Gonvarri and Movistar present the second study, Spaniards at the wheel, distractions and use of mobile phones
84% OF DRIVERS BELIEVE THAT ACCIDENTS COULD BE HALVED IF TECHNOLOGY PREVENTED THE USE OF MOBILE PHONES AT THE WHEEL.
– More than 85% believe that technology can help them to drive more safely.
– According to 9 out of 10 Spaniards surveyed, mobile phones are the main cause of distraction at the wheel.
– Men aged 25 to 44 are the most distracted at the wheel.
– Texting or Whatsapping while driving is the most risky or dangerous action related to mobile phone use at the wheel according to the Spaniards surveyed.
– 2.37 seconds is the average time drivers think they can spend on the phone without losing their attention on the road and running into danger, rising to 3.55 seconds in the case of 18-24 year olds.
– This year the study includes a section on cyclists and the road. 40.43% of drivers believe that cyclists risk their lives when riding alongside motor vehicles, and 30.70% think that cyclists do not have the same rights to ride on the road as motor vehicles.
– The least distracting aspects at the wheel are: carrying pets or listening to the radio.
Madrid, June 19, 2019 – The aim of the second study carried out by the companies Gonvarri and Movistar is to determine distractions in general and the use of mobile phones at the wheel in particular, as well as to contribute to raising awareness of road safety.
The vast majority of Spanish drivers, 85.71%, believe that technology can increase their safety on the road: 90.58% believe that it would reduce accidents by half if it prevented driving under the influence of alcohol, drugs or tiredness. And 84.13% believe that the reduction would occur if technological advances prevented hands-free use of mobile phones at the wheel.
Spaniards at the wheel, distractions and mobile phone use reveals that 54.37% of drivers admit that a distraction at the wheel has ever put them in danger. And almost 1 in 4 Spaniards say they have had a minor incident or scare as a result.
According to 9 out of 10 Spaniards surveyed – women to a greater extent – the mobile phone is the main cause of distracted driving.
The study provides a scale of distractions caused by mobile phones at the wheel:
1. Writing text messages or Whatsapp while driving, the most risky or dangerous action related to the use of mobile phones at the wheel.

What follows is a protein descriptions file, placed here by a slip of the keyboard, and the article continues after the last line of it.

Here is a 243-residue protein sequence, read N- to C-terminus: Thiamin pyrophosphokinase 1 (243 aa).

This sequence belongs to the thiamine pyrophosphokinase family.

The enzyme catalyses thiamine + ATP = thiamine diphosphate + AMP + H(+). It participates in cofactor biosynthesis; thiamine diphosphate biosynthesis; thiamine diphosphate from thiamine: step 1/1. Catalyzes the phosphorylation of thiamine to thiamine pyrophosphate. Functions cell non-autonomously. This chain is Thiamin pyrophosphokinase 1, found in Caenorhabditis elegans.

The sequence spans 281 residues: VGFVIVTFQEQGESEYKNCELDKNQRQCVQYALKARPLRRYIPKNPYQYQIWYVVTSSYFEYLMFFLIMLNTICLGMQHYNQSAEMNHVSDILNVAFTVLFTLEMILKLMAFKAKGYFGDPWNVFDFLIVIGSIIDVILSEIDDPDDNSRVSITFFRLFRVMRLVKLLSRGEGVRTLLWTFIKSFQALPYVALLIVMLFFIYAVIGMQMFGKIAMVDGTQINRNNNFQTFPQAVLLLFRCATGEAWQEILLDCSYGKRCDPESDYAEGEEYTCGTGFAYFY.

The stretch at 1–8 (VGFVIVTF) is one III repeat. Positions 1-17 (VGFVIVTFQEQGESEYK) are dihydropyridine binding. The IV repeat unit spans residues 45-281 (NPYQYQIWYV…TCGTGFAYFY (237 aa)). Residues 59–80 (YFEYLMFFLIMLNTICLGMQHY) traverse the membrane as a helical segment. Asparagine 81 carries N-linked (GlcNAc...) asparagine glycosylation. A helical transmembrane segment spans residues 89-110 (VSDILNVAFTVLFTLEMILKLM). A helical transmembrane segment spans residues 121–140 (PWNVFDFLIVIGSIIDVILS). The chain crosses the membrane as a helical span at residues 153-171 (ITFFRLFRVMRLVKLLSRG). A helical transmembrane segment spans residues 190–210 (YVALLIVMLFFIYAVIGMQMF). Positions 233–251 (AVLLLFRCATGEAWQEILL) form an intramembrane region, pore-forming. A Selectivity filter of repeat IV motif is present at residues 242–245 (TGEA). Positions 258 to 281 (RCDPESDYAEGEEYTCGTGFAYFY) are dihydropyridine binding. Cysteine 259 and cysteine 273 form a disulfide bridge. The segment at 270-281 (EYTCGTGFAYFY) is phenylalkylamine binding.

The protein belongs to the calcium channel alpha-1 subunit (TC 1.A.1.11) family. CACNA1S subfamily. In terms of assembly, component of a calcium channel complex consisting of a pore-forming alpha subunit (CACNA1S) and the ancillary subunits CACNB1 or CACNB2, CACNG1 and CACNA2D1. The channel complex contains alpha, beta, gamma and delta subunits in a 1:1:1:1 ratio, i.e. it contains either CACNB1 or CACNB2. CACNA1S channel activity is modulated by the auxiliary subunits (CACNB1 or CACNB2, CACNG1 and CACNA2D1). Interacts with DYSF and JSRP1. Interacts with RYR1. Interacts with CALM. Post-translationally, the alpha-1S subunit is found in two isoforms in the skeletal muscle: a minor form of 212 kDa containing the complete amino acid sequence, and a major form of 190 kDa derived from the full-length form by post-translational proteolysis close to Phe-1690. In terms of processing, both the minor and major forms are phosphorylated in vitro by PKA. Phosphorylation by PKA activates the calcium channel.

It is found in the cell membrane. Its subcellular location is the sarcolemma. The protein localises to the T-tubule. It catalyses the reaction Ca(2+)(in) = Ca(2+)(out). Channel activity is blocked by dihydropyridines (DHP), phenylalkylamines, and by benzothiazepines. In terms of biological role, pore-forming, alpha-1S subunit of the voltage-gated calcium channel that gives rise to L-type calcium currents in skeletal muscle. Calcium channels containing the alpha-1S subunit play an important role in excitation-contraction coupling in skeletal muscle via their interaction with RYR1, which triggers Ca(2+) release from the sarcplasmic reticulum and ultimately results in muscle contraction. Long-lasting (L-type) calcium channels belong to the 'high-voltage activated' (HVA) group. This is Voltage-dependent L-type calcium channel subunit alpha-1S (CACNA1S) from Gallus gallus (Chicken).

2. Reading news while driving and searching for information on a mobile phone are on a par with each other.
3. Taking photos or videos
4. Reading text messages or Whatsapp.
Drivers do not see this as dangerous:
5. Talking on a mobile phone hands-free while driving.
6. Checking GPS
7. Selecting music.
People who drive fewer kilometres per year consider all of these actions to be more dangerous than the rest.
2.37 seconds is the average time Spaniards believe it is possible to be on the phone at most without losing attention on the road and running into danger, with this perception rising to 3.55 seconds in the case of the youngest (18 to 24 year olds), i.e. about 120 metres at a speed of 120 kilometres per hour, or in other words, a distance greater than that of a football pitch.
2 out of 10 respondents say that they have ever been told to stop using their mobile phone in the car while driving, with the majority being men and aged between 18 and 35.
As for distractions independent of mobile phone use: 76.98% of Spaniards say that they are usually distracted when driving, with the youngest, those aged 35 to 44, and men, being the most likely to say that they do not pay attention to driving.
The risks at the wheel recognised by those surveyed are as follows:
1. Mobile phones
2. Tired driving
3. Disrespectful or aggressive driving
4. Using GPS
5. Thinking about other things
6. Eating or drinking while driving, weather conditions, routine, or smoking.
On the other hand, the least distracting aspects at the wheel are: driving with pets or listening to the radio.
Motivations for safer driving: